Give that man a ceegar... The number of times I have had this argument with bosses who obsess over the how cheaply they can get everything. "Yes, I think we should have one of those, but is there a way I can get it cheaper?" Quality ain't cheap and social media is about quality. And talent. And thought leadership. I've seen otherwise noteworthy businesses complain that blogging is obviously an overhyped fad when their blog fails after six months of outsourced posts from tired uni students at $20 a pop. I know the old mantra is 'content is king' but there are still too many who think it is possible to game the system with shortcuts.

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Tracey "Biz Doc" Dooley wrote on December 3rd, 2008

Great post! It's not just applicable to blog/SEO writing, though... I sub-contracted a so-called ‘professional’ writer (with a seemingly good portfolio) via one of those service providers similar to Elance to write a 30-page report for me. On top of her taking almost three times the agreed time to do this, the quality was poor. She was so off brief it was scary. There were typos everywhere, and some of the language used was very suspect indeed. Worse, having already collected the bulk of the payment due as a deposit, she disappeared. No contact. No one to put things right. No brief fulfilled. Later, I found out she had passed off other peoples’ samples in her portfolio as her own. I ended up out of pocket for that project. And you can imagine the frustration and disruption caused to my business. Which is what happens to a lot of business owners who think they can save money by going after cheap. Listen to experience. Don’t do it: You WILL be left with monkeys if you pay peanuts.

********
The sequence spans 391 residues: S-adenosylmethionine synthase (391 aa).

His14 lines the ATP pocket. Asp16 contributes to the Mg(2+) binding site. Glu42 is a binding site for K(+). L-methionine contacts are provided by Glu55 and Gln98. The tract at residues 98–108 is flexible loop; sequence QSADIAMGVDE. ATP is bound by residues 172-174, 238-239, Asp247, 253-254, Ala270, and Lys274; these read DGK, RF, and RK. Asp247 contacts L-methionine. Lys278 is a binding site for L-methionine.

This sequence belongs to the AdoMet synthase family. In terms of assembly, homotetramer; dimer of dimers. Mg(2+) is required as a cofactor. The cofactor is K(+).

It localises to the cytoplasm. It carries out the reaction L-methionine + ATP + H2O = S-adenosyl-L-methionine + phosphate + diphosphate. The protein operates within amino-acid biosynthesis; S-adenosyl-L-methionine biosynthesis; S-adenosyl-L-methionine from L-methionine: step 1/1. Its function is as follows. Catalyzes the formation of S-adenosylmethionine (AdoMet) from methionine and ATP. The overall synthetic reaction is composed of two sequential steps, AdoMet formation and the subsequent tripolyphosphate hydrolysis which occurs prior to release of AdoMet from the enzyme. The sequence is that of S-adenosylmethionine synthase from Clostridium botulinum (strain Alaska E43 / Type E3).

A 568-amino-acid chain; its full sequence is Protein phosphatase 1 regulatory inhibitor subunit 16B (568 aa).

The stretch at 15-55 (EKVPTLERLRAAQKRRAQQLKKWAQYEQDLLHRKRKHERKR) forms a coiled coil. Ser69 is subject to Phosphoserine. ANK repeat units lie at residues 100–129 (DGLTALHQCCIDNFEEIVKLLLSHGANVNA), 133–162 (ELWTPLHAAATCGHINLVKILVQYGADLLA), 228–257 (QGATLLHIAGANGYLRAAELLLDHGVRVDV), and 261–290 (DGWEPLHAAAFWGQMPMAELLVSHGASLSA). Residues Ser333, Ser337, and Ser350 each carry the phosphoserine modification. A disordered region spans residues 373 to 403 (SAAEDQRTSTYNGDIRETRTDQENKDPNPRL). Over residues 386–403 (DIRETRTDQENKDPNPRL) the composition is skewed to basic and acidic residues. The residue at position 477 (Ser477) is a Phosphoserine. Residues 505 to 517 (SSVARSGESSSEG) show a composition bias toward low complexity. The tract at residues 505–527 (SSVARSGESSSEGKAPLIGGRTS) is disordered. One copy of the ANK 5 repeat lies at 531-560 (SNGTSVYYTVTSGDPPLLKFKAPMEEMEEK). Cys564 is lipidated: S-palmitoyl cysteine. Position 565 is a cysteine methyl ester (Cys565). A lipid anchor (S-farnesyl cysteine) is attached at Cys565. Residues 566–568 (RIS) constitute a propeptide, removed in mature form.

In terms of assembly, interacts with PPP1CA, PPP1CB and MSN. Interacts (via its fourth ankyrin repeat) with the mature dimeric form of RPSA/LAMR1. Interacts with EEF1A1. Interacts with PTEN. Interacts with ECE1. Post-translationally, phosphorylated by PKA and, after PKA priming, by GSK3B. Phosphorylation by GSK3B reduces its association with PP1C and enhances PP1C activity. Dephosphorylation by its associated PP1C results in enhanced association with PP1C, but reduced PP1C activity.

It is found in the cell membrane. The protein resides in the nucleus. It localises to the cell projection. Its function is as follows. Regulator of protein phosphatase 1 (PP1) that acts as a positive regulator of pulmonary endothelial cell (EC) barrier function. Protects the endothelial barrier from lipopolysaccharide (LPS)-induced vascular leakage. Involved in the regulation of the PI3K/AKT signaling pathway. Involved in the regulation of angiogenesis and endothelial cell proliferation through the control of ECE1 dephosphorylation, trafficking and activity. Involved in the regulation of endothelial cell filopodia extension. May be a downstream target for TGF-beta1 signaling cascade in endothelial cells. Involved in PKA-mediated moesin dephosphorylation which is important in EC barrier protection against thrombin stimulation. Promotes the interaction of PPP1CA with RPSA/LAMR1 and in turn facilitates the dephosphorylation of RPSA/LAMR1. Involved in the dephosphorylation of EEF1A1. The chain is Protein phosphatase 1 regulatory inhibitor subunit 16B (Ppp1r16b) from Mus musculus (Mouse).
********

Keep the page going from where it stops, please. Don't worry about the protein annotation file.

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Glenn (Owner) wrote on December 3rd, 2008

All great comments guys. Angus, I agree that there are some pieces that require a little less time. But I think that the only really quick ones are likely to be those where you're simply linking to some article or site and quickly commenting on it. (And in my experience, even those comments can take a while. Case in point: this comment!!!) As it's important to add value with every blog post, I think, on the whole, even short posts take as much time PER WORD, they just tend to have fewer words.

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Kamal wrote on December 5th, 2008

ya, I agree with your blog, nice.

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Rob McGuire wrote on December 9th, 2008